The number of federal government departments and agencies deploying the highest level anti-spoofing and anti-phishing email security has nearly doubled since the end of May, new figures show.
A total of 135 federal email domains had some form of the Domain-based Message Authentication, Reporting and Conformance (DMARC) protocol deployed Aug. 1, according to the non-profit Global Cyber Alliance.
That’s only six more than the 129 who had some deployment May 26 — but of those 135, 60 had the protocol set to p=reject, the highest level of deployment. That compares to just 32 who had the protocol fully deployed in May.
DMARC helps prevent phishing and other email spoofing attacks, when a message is made to look as if it comes from a company or government agency. The IRS, for instance, is a frequent target of phishers, who prefer to impersonate banks or other email senders who might have a financial relationship with potential victims. At lower levels, the protocol just warns the sender if someone is trying to impersonate their domain; but at the highest level, delivery of spoofed or unauthorized messages is blocked altogether.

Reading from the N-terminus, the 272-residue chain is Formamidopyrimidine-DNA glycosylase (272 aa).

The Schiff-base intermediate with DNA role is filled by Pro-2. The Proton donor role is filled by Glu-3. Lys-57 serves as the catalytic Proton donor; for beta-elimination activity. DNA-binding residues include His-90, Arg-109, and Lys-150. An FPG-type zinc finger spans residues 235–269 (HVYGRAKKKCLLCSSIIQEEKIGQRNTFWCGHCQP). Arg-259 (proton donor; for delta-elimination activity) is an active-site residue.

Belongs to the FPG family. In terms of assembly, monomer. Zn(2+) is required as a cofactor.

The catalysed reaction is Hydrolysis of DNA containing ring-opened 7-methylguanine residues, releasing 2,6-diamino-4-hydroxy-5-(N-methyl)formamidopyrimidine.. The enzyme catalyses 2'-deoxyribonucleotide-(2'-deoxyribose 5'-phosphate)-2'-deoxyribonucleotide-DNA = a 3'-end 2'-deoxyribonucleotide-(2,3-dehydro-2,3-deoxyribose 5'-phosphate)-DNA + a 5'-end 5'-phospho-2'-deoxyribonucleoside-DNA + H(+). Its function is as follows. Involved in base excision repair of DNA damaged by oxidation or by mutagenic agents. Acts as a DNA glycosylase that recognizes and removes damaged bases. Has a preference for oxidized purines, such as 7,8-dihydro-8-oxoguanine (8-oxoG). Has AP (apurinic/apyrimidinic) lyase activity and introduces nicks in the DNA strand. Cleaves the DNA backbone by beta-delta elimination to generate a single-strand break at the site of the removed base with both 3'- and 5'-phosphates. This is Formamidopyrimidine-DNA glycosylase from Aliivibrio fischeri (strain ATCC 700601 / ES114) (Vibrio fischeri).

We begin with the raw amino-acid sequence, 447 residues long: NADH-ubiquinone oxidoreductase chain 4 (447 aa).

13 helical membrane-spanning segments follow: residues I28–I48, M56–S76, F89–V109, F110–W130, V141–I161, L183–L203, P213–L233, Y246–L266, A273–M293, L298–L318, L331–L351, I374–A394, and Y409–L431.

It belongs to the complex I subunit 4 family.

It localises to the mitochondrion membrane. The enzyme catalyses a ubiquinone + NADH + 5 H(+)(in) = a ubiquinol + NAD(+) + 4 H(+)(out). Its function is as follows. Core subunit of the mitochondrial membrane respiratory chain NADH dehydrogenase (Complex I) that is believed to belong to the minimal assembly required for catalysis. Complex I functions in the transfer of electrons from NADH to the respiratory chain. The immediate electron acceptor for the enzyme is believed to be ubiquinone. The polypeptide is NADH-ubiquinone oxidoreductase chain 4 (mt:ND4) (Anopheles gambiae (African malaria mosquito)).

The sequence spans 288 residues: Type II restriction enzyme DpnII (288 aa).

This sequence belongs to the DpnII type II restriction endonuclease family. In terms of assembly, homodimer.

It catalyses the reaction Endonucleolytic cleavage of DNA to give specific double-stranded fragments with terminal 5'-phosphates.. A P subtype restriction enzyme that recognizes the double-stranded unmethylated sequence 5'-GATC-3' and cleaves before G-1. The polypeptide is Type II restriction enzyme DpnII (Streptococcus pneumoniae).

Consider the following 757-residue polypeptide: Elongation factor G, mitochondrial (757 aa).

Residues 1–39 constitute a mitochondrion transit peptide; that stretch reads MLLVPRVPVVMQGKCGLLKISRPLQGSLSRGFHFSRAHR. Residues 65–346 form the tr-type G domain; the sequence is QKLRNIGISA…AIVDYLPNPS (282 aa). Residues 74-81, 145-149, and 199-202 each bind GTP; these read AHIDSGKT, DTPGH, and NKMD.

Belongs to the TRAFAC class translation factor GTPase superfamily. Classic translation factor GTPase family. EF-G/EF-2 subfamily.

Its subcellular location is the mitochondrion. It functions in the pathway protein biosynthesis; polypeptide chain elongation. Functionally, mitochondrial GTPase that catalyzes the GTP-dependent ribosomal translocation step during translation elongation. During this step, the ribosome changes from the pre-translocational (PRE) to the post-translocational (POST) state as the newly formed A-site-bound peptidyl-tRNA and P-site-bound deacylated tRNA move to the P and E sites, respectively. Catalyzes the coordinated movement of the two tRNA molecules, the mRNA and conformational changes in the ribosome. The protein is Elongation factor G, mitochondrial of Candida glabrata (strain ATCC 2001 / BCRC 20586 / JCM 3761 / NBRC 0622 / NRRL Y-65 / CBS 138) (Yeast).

Many of those 28 who moved up to the highest level of implementation are domains managed by the U.S. Department of Health and Human Services, like healthdata.gov, GCA CEO Phil Reitinger told CyberScoop.
At the lowest level of implementation, p=none, senders are warned when their domain is being spoofed. At the next, intermediate level, p=quarantine, senders and addressees are likely to find spoofed email diverted to their spam folder.
But when senders and recipients both fully implement DMARC, switching on p=reject, unauthenticated email messages appearing to come from the sender’s domain are simply not delivered to addressees. The problem is, that might include messages sent by a third party, for instance a marketing campaign or a email newsletter.
“The big change [from May until now] was in [domains] moving from a DMARC policy of ‘none’ to ‘reject,'” Reitinger said. “But fbiic.gov from the Federal Reserve moved from ‘no policy’ to ‘reject’ and the FBI moved from ‘none’ to ‘quarantine.'”
DMARC is an email authentication policy and reporting protocol first developed a decade ago, originally by PayPal.
Earlier this month, Sen. Ron Wyden, D-Ore., wrote to the Department of Homeland Security to use its government-wide cybersecurity authorities to require federal agencies to use DMARC and eventually implement “p=reject.”